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June 3 , 2005
Volume 42, No. 11


The art of conservation
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The University of Iowa

The University of Iowa

The art of conservation

Workers take belts off a
Christo meets Rodin? No, it was actually the return of Rodin’s Jean de Fiennes, Clothed (from The Burghers of Calais), 1889, cast 1987. The sculpture was lowered into place after a six-week absence during which its surface was restored by a conservator in Chicago. Roger Machin (right), of Methods and Materials in Chicago, delivered the artwork, wrapped to protect its newly waxed patina, and helped crane operators lower it into place in front of the College of Law. Photo by Tom Jorgensen.

Everyone has maintenance issues—those things that are no fun but must be done. You’ve got to change the oil on your car every 3,500 miles, have your furnace serviced each fall, and every few years, you need to wax your Rodin.

That last one may not be on everyone’s “to do” list, but it is on the University’s. Thanks to the Art in State Buildings Act of 1978, along with private donations and purchases by the UI Museum of Art (UIMA), an assortment of significant sculptures dot the University’s landscape.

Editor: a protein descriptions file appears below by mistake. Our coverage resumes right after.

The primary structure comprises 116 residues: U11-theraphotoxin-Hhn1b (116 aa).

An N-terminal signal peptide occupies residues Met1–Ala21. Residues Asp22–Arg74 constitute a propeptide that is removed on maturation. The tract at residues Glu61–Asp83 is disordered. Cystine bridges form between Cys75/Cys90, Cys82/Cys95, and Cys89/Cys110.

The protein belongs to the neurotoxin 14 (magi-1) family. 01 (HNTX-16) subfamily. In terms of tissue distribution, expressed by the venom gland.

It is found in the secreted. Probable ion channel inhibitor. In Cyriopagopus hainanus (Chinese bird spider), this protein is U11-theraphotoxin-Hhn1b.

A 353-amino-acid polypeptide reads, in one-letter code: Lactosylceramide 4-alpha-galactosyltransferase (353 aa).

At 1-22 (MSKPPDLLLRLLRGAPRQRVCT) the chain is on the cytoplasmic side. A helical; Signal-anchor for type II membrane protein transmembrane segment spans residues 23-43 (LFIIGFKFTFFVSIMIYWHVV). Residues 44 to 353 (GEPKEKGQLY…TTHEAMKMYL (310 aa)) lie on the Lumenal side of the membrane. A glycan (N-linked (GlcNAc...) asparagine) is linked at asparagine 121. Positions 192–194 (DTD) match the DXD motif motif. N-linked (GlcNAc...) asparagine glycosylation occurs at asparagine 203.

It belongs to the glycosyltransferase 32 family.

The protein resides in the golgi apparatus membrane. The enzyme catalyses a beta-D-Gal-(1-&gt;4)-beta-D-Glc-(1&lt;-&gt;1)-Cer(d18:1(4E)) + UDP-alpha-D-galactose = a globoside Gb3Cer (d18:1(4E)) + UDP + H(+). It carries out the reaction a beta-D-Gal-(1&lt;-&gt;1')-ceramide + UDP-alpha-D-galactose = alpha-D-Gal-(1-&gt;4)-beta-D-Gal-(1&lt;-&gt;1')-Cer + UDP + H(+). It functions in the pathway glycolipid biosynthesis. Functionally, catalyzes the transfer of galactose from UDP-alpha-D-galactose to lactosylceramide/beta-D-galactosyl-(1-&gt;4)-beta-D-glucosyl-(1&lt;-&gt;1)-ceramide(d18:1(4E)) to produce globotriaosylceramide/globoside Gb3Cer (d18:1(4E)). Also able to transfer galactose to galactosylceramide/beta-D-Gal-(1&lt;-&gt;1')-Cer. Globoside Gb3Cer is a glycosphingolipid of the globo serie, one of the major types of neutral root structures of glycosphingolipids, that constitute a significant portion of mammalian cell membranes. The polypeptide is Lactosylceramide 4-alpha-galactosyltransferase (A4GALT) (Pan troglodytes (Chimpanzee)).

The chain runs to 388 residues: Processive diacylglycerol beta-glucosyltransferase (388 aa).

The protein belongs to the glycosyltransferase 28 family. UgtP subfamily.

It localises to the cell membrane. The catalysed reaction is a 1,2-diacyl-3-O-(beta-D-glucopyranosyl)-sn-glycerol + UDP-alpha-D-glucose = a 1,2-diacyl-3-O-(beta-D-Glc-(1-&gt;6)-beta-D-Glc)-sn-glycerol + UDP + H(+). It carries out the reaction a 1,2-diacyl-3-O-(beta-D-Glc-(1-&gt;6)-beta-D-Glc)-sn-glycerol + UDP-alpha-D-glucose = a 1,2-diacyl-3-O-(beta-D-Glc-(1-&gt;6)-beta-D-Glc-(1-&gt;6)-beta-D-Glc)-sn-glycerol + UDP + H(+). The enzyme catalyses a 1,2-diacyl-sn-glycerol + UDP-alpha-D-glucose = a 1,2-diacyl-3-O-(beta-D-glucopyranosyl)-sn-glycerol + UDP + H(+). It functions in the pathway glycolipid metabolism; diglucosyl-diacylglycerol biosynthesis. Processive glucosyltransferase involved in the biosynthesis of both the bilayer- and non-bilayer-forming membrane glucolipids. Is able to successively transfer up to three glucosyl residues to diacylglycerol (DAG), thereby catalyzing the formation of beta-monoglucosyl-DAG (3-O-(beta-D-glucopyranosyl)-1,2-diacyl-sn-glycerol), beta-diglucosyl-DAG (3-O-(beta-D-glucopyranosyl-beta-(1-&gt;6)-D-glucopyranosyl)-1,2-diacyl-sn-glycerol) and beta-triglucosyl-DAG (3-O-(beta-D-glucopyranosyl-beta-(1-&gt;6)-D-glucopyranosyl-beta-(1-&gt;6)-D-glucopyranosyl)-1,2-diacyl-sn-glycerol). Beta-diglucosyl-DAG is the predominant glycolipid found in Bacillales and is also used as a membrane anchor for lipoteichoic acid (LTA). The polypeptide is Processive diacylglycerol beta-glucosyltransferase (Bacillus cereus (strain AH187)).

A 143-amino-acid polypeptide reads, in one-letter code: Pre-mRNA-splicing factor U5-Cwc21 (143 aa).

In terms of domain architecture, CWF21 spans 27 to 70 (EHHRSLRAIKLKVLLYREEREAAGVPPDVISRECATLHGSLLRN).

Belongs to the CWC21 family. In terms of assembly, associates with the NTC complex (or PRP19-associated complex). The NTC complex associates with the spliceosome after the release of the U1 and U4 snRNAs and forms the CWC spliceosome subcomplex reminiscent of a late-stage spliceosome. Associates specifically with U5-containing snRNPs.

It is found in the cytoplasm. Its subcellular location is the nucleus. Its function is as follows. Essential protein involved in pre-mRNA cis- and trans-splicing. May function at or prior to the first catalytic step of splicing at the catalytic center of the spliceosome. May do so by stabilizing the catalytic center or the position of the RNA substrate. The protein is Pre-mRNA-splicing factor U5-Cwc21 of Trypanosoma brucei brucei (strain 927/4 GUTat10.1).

According to state law, one-half of one percent of the total project cost of a state building is set aside to purchase artwork for that building. At Iowa, the Art on Campus committee, a group of faculty, staff, and community members with interest and/or expertise in art, chooses the pieces, in conjunction with the residents of the new buildings. A recent example is the illuminated sculpture, Iacto, by James Sanborn, that casts shadows of headlines each night on the façade of the Philip D. Adler Journalism and Mass Communication Building—the new home of journalism, The Daily Iowan, and cinema and comparative literature.

“The artwork is selected in much the same way that you choose a Christmas gift for a friend,” says Howard Collinson, the director of the UIMA and a member of the Art on Campus committee. “We want to make sure the art is appropriate for the site and meaningful to the building’s occupants.”

Since 1978, when the Louise Nevelson piece, Voyage, was purchased and installed in the Lindquist Center’s plaza, the University has used Art in State Buildings funds to purchase 18 works of art, according to Pam Trimpe, assistant director of Pentacrest museums and a curator of painting and sculpture at the UIMA for 13 years. As evidence of the University’s building boom, there are currently 18 projects pending.

While the Art in State Buildings Act designates funds for purchasing works of art, none of the money may be used for maintenance or conservation. Appropriateness of materials and location is considered when an artwork is purchased, but eventually, the elements and time take their toll.

“After so many years, conservation issues come up,” Trimpe says. “We’re starting to see wear and tear on pieces.”